Future Information Warfare

This research theme seeks to map the disinformation and political warfare activities of great powers in key contested regions of the world, understand the impact of emerging information warfare capabilities on future conflict, and develop research products of relevance to the ADF and allied militaries. Key projects are listed below. 

Cyber Entanglement and Foreign Policy: Analysing US-China Interactions in Cyberspace

Karine Pontbriand is a PhD candidate who is researching on the phenomenon of 'cyber entanglement' and foreign policy. She uses the term 'cyber entanglement' to describe the entanglement of actors, in the information age, by hugely complex interdependent relationships involved in the information economy and society, which means that the cost of breaking them would be too high. This phenomenon increases mutual interests and dependencies between actors and has important implications for policy-making. Yet, the US strategic posture towards China in cyberspace has evolved in a manner that is not consistent with the reality of cyber entanglement. In this doctoral project, Karine investigates new theoretical and empirical insights to better frame the analysis of the impact of cyber entanglement on US-China relations. More specifically, she aims to analyse how great powers foreign policy needs to adjust to the revolutionary transformation of the information age. Her article on the topic of international collaboration for cybersecurity has recently appeared in the Journal of Information Warfare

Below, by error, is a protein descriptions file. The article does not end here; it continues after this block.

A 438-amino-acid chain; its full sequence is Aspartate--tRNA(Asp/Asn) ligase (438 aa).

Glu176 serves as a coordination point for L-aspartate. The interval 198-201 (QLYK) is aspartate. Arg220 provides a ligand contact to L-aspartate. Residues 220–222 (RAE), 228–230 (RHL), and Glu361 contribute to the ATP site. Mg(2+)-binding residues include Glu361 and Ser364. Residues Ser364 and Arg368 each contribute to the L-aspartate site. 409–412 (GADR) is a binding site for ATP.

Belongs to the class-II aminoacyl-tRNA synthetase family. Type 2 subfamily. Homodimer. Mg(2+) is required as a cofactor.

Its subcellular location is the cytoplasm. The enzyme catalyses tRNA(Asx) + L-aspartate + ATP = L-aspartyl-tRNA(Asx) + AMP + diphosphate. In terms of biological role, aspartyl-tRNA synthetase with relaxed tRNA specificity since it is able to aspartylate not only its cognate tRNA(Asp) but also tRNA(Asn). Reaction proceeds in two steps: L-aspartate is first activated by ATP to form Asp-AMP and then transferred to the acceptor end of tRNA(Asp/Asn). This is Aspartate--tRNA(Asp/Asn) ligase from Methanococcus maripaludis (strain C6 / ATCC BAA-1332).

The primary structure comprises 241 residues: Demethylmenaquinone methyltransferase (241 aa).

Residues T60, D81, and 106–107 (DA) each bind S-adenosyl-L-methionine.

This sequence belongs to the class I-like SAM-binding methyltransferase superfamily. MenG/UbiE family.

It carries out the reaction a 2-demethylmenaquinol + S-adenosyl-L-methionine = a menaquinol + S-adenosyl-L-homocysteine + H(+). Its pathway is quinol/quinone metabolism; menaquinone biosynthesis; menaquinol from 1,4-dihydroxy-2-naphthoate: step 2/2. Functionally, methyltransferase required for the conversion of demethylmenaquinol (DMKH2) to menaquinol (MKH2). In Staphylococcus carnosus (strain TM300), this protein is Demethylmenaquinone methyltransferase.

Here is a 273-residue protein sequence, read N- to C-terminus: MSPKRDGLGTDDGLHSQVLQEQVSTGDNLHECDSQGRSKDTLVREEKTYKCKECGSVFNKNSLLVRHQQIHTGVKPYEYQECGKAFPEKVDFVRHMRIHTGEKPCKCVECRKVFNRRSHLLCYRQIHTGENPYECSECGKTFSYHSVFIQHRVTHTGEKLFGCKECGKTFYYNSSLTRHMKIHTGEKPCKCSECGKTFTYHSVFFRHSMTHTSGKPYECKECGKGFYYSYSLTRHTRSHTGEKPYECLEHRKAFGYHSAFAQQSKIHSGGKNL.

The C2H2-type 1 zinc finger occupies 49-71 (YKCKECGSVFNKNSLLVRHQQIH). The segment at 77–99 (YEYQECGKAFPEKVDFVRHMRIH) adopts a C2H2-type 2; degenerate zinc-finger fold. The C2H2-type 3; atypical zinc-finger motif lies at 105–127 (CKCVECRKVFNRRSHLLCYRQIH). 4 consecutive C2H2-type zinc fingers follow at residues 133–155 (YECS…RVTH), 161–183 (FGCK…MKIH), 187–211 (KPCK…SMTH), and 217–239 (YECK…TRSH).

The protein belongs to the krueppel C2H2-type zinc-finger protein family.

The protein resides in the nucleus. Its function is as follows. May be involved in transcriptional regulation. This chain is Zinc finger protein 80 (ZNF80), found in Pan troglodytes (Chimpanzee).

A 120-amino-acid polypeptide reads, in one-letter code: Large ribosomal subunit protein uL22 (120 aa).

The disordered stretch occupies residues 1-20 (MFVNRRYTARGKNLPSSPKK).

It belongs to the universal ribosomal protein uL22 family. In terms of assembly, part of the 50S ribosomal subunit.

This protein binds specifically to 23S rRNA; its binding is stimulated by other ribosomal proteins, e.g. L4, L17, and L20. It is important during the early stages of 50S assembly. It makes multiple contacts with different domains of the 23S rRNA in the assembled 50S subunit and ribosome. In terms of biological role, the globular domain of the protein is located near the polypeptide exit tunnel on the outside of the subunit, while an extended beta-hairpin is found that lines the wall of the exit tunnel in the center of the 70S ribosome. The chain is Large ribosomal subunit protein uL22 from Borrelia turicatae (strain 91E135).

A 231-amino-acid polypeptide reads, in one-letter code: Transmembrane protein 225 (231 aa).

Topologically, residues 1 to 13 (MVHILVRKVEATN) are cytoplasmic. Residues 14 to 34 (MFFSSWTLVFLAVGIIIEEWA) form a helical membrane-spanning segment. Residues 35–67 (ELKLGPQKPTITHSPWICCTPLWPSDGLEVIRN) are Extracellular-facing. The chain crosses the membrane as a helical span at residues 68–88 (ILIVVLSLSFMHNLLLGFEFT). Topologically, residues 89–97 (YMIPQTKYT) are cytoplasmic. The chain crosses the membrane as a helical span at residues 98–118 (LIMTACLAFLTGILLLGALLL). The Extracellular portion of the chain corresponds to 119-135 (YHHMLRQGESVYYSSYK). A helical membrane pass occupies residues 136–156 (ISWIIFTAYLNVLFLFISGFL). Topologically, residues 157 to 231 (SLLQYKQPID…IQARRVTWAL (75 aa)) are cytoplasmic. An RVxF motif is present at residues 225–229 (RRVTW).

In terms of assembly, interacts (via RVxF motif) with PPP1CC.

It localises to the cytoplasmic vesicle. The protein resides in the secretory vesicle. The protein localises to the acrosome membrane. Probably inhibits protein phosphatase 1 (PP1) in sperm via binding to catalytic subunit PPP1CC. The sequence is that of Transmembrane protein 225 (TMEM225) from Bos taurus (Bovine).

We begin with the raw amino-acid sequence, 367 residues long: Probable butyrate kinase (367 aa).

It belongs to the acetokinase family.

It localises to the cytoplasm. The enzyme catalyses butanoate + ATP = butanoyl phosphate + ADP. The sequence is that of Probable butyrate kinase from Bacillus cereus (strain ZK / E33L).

Cyber-Humanitarian Interventions: Atrocity Prevention in the Digital Age

Rhiannon Neilsen is a PhD candidate who is researching on atrocity prevention and information warfare. Her doctoral thesis examines the use of ‘cyber-humanitarian interventions': cyber-operations designed to disrupt potential perpetrators’ means and motivations for genocide, war crimes, and crimes against humanity. In her thesis, Rhiannon considers whether there is a case for using computational propaganda, disinformation, and “fake news” for atrocity prevention. In other words: is there a “Responsibility to Deceive”?. Her published work has appeared in international journals such as Ethics and International Affairs (2020), Terrorism and Political Violence (2019), and Genocide Studies and Prevention (2015).

Navigating the Coming Fog

Katja Theodorakis is a PhD candidate whose doctoral thesis examines the moral dimensions of insurgent propaganda narratives and their strategic use in information operations. Her focus is on the ethical claims movements such as al Qaeda or IS make in a bid for legitimacy vis-à-vis the status-quo regime and its (Western) backers. A key premise underpinning Katja's work is to look beyond technocratic, rational-actor approaches and consider the nature of the human element more fully. Especially as future conflict is anticipated to take place in more 'foggy' environments, her research seeks to inform the understanding of information warfare by drawing out variables relevant to this operating environment. Her publications on this topic include Cybersecurity in a Contested Age, an analysis of The Marawi Crisis: Urban Conflict and Information Operations or Soft Power Thoughts for an Evolving Threat Paradigm.